Autism Spectrum Disorder and Interpersonal Relationships

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For many of us while growing up school was a place to grow, to play, and to learn with those around us. When we were younger we spent time playing with all the different toys and spending time with our friends. As we grew older, we spent even more time expanding our social skills and finding ways to learn about ourselves through others. However, for the nearly one in every one hundred and fifty children (Mazurik-Charles, 2010) this is more easily said than done. Children with autism have difficulty reading social cues, initiating, sustaining, or terminating a conversation appropriately with peers (Boutot, 2007). Children with autism lack proper communication skills and other alternative devices and also may have limited activities or other interests that they enjoy doing. Often times a child with Autism will become extremely upset when a change of routine takes place that he or she does not initiate. For instance, if a person was to try to take away a child with autism’s toy they are engaging in, then the child will more than likely become hysterical and often times violent towards said person. According to Boutot (2010), interacting with same-aged, typical peers, children with ASD (autism spectrum disorder) has been shown to improve their behaviors, communication and social skills, and play behaviors (p. 156). Many of these interactions will begin at a young age in a grade school classroom, or at home with their own parents.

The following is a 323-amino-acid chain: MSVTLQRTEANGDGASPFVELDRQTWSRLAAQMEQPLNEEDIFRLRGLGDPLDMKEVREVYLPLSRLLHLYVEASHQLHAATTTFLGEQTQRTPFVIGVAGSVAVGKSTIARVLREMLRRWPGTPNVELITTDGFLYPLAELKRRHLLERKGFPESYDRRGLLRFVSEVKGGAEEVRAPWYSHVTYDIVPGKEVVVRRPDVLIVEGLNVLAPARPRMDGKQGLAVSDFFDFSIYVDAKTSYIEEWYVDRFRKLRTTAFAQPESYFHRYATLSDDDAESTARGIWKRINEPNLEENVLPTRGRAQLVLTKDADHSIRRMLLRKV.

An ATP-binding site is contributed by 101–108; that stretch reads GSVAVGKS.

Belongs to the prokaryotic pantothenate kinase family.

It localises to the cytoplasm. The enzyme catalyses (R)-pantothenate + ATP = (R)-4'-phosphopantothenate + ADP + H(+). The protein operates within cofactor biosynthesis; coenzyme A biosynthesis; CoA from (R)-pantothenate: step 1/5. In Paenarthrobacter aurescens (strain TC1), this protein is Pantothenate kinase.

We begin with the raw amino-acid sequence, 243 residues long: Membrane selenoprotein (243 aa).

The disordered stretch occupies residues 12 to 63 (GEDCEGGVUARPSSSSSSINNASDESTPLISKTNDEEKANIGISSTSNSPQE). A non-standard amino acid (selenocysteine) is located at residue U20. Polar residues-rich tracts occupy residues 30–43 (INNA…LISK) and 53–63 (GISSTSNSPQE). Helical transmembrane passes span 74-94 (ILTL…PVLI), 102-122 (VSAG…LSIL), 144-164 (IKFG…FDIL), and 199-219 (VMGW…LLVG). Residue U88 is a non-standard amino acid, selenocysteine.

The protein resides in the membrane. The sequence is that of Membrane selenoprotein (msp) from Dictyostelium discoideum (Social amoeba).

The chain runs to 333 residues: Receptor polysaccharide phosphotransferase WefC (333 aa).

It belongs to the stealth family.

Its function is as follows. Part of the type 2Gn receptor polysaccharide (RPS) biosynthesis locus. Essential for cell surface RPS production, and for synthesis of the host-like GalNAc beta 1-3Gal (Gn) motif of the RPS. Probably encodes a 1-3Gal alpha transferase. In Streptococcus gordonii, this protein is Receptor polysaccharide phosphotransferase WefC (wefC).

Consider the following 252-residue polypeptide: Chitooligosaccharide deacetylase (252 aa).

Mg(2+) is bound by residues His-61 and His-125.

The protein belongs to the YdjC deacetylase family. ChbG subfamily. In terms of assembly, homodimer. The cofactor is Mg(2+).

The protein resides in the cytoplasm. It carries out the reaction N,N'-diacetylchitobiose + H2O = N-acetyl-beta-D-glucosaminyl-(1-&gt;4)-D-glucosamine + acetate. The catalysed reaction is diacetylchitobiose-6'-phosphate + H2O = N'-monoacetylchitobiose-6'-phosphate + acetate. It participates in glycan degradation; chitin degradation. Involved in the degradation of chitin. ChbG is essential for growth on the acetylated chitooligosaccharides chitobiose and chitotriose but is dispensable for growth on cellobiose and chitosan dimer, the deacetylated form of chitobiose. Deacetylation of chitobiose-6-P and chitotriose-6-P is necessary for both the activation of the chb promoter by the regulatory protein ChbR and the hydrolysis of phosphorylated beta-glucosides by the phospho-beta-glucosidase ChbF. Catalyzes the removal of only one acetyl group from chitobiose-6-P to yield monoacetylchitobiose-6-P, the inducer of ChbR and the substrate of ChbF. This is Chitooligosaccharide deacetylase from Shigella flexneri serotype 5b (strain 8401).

Many of the characteristics of ASD are the cause of peer rejection. Their social deficits stem from a lack of understanding the importance of social norms (Mazurik-Charles, 2010). Therefore, it is important for children with autism to have the opportunities they need to develop properly in order to succeed i...

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...(2007). Fitting In: Tips for Promoting Acceptance and Friendships for Students With Autism Spectrum Disorders in Inclusive Classrooms. Intervention in School & Clinic, 42(3), 156-161. Retrieved from EBSCOhost.

Mazurik-Charles, R., & Stefanou, C. (2010). Using Paraprofessionals to Teach Social Skills to Children with Autism Spectrum Disorders in the General Education Classroom. Journal of Instructional Psychology, 37(2), 161-169. Retrieved from EBSCOhost.

Stokes, M., Newton, N., & Kaur, A. (2007). Stalking, and Social and Romantic Functioning Among Adolescents and Adults with Autism Spectrum Disorder. Journal of Autism & Developmental Disorders, 37(10), 1969-1986.

Williams, E., Costall, A., & Reddy, V. (1999). Children with Autism Experience Problems with Both Objects and People. Journal of Autism & Developmental Disorders, 29(5), 367-378. Retrieved from EBSCOhost.
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